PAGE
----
These two articles were writtin by Frank Lenti, Head Football Coach at Mt. Carmel High School, but I believebvg that they are applicable to coaching basketball as well.
I found these articles on Steve Smiley’s website: SNSBasketball.com
Article 1 Motivating Young Athletes
One of the hardest parts of high school football coaching is motivating young athletes to practice. To do this effectively, the coach has to foster an understanding of the relationship between training, practice and peak performance.
He must encourage the athletes, provide structured training, and help them gain the self-discipline necessary for success and excellence on the field.
BUILDING THE COACH-ATHLETE RELATIONSHIPS
Effective motivation flows from the partnership between coaches and athletes. As coaches, we must understand our athletes as individuals and as a team gain their trust and respect.
We must remember that we’re coaching people, not machines. We must teach youngsters the mechanics of a sport, but we must also assist in building their character. Showing support and interest in all facets of their lives helps build an effective coach-athlete relationship.
A good way to demonstrate such personal interest is by working out with the athletes. It will show them that you’ve been where they are, that you know it’s hard work, and that you’re willing to sweat, too.
DEVELOPING A WINNING ATTITUDE: SETTING GOALS
At Mount Carmel High School, we think in terms of attitude, motivation, performance, and success. Success is a journey, not a destination. Success is realized the moment an athlete gains a winning attitude, is motivated to set a worthwhile goal, and begins to move toward that goal.
A winning attitude is the best motivator. If athletes believe they can achieve their goals, they’ll try harder and increase their likelihood of success.
A positive coach-athlete relationship lays the groundwork for this attitude, and the setting of clear-cut goals helps establish it. Coaches should help the athletes set long-term goals and encourage them to achieve these goals through a series of short-term goals.
The incremental goals will keep motivation high, while giving the athletes an ongoing sense of achievement. Once the athlete begins developing a sense of accomplishment, he will be motivated to try even harder.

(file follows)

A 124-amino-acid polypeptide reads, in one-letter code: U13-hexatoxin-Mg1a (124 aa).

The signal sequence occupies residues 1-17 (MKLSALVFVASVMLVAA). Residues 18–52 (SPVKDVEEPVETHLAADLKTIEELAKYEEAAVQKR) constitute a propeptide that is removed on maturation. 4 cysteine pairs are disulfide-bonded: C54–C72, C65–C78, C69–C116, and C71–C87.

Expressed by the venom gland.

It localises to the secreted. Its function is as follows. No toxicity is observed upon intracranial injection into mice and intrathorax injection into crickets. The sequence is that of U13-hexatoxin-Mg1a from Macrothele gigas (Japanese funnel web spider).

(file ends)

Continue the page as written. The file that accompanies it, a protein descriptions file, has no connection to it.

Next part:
At Mount Carmel, we have our athletes write down a goal and the obstacles they anticipate in reaching it. We then identify the steps to take and the short-term achievements leading to the goal.
For example, if a football player wants to play wide receiver but isn’t fast enough, we set short-term goals to increase his speed. Each tenth of a second improvement in speed will motivate him to try even harder. If he increases his speed enough, we will give him a chance at wide receiver. If he doesn’t, we will examine why and set up a new workout schedule.
INCENTIVES AS MOTIVATORS
Incentives (material rewards for good performance) are commonly used for motivation, but may only be effective on a short-term basis. Athletes may become satisfied once they achieve rewards, such as helmet stickers or plaques, and the rewards will lose their power to motivate. We often have to increase the value or quantity of incentives to motivate players on an ongoing basis.
We do not believe that fear motivates. Fear motivation, or punishing players to “motivate” them, is only a temporary expedient. After repeated exposure to fear tactics, athletes become immune to threats, and continued punishment may destroy their desire to participate. It’s difficult to justify using fear to motivate young players.
It’s important to remember that athletes can motivate one another. We usually split the players into drill groups and score them as a team rather than as individuals. These training sessions help build team morale and make the players feel they have invested in one another. Each player has a responsibility to the team. We share the short-term goals of improving attitudes and basic skills with the long-term benefit of overall improved performance.
Motivation is simply a means to an end. If we provide exposure to positive ideas over a long period of time, we will produce a successfully motivated athlete.